What is a compliance culture?
Many organizations treat compliance as a checkbox exercise, updating their policies only in response to regulator expectations rather than preparing proactively for regulatory changes. Additionally, the responsibility for organizational compliance lives solely within the named function.
In a culture of compliance, accountability rests with the compliance team, while an ethos of responsibility permeates the wider organization. Establishing a culture of compliance requires integrating corporate compliance and ethics into everything your business does and ensuring that all employees understand they have a role to play. A compliance culture aligns with external laws, internal policies, and, increasingly, shared ethical values.
Why is it important?
Compliance tends to be seen as tedious and slow-moving–even burdensome–to those who experience it as a hurdle to be overcome, or avoided. It’s not surprising in this environment that the compliance function is treated as a barrier to innovation or opportunity. An idea killer.
But that ignores the incredible value that a compliance culture can unlock. When compliance-informed thinking and behavior become integrated into your overall business, you’ve taken a huge stride towards powerful data-driven decision-making, greater governance, risk, and compliance team agility, and stronger overall company efficiency. Your business can move faster in the right direction and waste less time on ideas that simply don’t make sense in terms of risk benefits or company values.
What are the keys to building a compliance culture?
We’ve identified five keys that work together to foster an organization-wide understanding of and respect for compliance.
- Cultivate a safe environment for open dialogue and transparency. If your employees don’t feel like they have a voice in your organization, they’ll be less likely to raise concerns about unethical behavior. Leadership should seek to create an environment where everyone feels they have the ability to share feedback without repercussions.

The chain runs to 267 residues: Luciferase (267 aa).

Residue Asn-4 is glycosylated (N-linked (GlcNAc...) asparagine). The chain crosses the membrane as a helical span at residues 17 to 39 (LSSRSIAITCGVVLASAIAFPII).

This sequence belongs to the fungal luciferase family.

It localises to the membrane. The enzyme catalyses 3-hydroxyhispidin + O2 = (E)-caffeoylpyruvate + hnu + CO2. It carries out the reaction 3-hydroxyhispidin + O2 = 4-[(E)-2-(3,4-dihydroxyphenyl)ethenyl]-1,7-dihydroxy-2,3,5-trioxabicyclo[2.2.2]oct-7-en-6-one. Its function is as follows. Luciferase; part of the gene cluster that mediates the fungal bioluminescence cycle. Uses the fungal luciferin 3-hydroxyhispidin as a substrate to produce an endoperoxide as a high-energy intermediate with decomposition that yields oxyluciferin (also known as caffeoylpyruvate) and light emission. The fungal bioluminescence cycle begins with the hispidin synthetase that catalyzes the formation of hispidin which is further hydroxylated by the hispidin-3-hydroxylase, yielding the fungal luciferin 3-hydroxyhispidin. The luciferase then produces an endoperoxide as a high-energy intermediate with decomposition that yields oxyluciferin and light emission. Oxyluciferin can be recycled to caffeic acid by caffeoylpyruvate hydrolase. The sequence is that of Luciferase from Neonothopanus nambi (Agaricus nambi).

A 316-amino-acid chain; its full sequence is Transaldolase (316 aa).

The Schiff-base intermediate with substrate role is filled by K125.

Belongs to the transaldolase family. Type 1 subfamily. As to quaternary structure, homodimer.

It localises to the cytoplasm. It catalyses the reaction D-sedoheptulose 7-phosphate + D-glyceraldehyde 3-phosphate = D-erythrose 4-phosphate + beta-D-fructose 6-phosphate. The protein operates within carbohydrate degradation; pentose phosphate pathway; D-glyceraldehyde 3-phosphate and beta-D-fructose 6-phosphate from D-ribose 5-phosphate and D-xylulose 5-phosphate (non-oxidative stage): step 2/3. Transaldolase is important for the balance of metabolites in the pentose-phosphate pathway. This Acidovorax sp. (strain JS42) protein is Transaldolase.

- Set a good example. Compliance culture is heavily reflective of management’s adherence to company policies and guidelines. Employees look to their managers to see what is considered ethical behavior across your organization. Talk about, celebrate and live your shared values.
- Bring compliance teams into the process as early as possible. Many avoid bringing compliance into a project until it’s close to completion, for fear of these teams acting as obstacles in the process. Bringing compliance teams in at the beginning allows them to proactively identify potential barriers and challenges, adding immense value throughout every stage of development and helping your organization get it right faster.
- Ensure policies and guidelines are accessible. Negligence or ignorance do not excuse non-compliance, so it’s important that everyone at your organization has access to the tools and resources they need to understand what is expected of them. We designed Resolver’s user-friendly governance, risk, and compliance software to centralize and automatically update the regulations that are relevant to your business, to save your employees countless hours of research and updates.
- Empower the compliance team to work across the business. Compliance is only as effective as the data their decisions are based on, and that means timeliness and accuracy are of the utmost importance. An endorsement from the executive team will send a message across your organization that the compliance team is a trusted and integral part of the business that can help drive your key initiatives forward. Our customized compliance solutions help facilitate better communication and transparency so that compliance teams are always working off of the most up-to-date information possible.
Establishing a culture of compliance can bring immeasurable value to your teams and your business. Resolver can help. Want to learn more? Reach out to us for more personalized recommendations.